Maybe some kind of tag specific checklist for asking questions could be posted for users under 100 rep, which the community around that tag defines. That might be too much of a PIA to be implemented, but it may help. If we have all of the information, many times, we don't need to ask additional questions. Sometimes yes you do, i.e. "have you tried this, did it work?"

It really does vary from tag to tag, or combination of tags, hence the PIA factor.

PIA - Pain in the @$$.

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Drive-by posters are a real problem. Without them some questions are pretty much impossible to answer. However, there's no real way to keep people engaged if they don't want to; the only effective way is having a positive reward (badges and rep, which are already given for new users). If they care about the answer they'll either stick around or will come back.

The problem is we can't harass people for everything we, as a community, don't like. We can't force people to accept answers, we can't force them to upvote/downvote and we can't force them to come back to give more detail.

There's a fine line here between reminding people of something and just plain annoying them.

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Is it too easy, then, to be a drive-by poster? Should we set the bar a little higher? I know I found it difficult to judge what makes a good question. Should we place a few more hurdles in the path of a first-time poster? Maybe answer a few questions before you're allowed to ask. –  pavium Oct 20 '09 at 8:48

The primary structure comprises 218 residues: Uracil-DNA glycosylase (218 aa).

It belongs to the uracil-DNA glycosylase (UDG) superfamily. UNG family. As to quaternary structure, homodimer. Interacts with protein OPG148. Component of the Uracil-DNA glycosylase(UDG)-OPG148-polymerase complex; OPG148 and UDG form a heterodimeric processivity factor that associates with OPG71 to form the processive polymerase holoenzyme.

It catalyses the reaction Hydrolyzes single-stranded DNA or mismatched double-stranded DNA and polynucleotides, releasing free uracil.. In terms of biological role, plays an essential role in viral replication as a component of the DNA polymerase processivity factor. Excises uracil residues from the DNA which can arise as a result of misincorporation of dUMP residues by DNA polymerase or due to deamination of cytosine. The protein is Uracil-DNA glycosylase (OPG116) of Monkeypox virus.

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The community should decide what constitutes good and bad. We have votes that we should use more often, especially downvotes. Useless, stupid questions should get downvoted and eventually closed or deleted by the user. This seems to be the most effective way of doing things. The barrier of entry is just right, the problem is we're afraid of downvoting. We think it's our rep, and maybe the user meant well, and the question might have merit. That should not stop us from downvoting; they are there for a reason: to show disapproval or a sign that it needs improvement. –  alex Oct 20 '09 at 9:35
    
Do drive-by posters know or care what down-votes mean? I was hoping to discourage them from trying. Anyway, I think I'll go down-vote something. ;-D –  pavium Oct 20 '09 at 10:35
    
They must do it for a reason; I assume that reason is rep. Otherwise it's just spam that usually gets deleted pretty fast. If they're willing to lose rep for a question, maybe they actually care about getting an answer. –  alex Oct 20 '09 at 10:53

Good idea, but not sure if it will work at all. IMO most people who ask questions and don't hang around speak/write English very poorly and will just not notice. At least this text look and positioning should be very very carefully designed.

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Yes, it would have to be very carefully worded, and I agree, some of the OPs probably find it difficult to respond, but even if it saves a little frustration, it might be worth it. –  pavium Oct 20 '09 at 5:24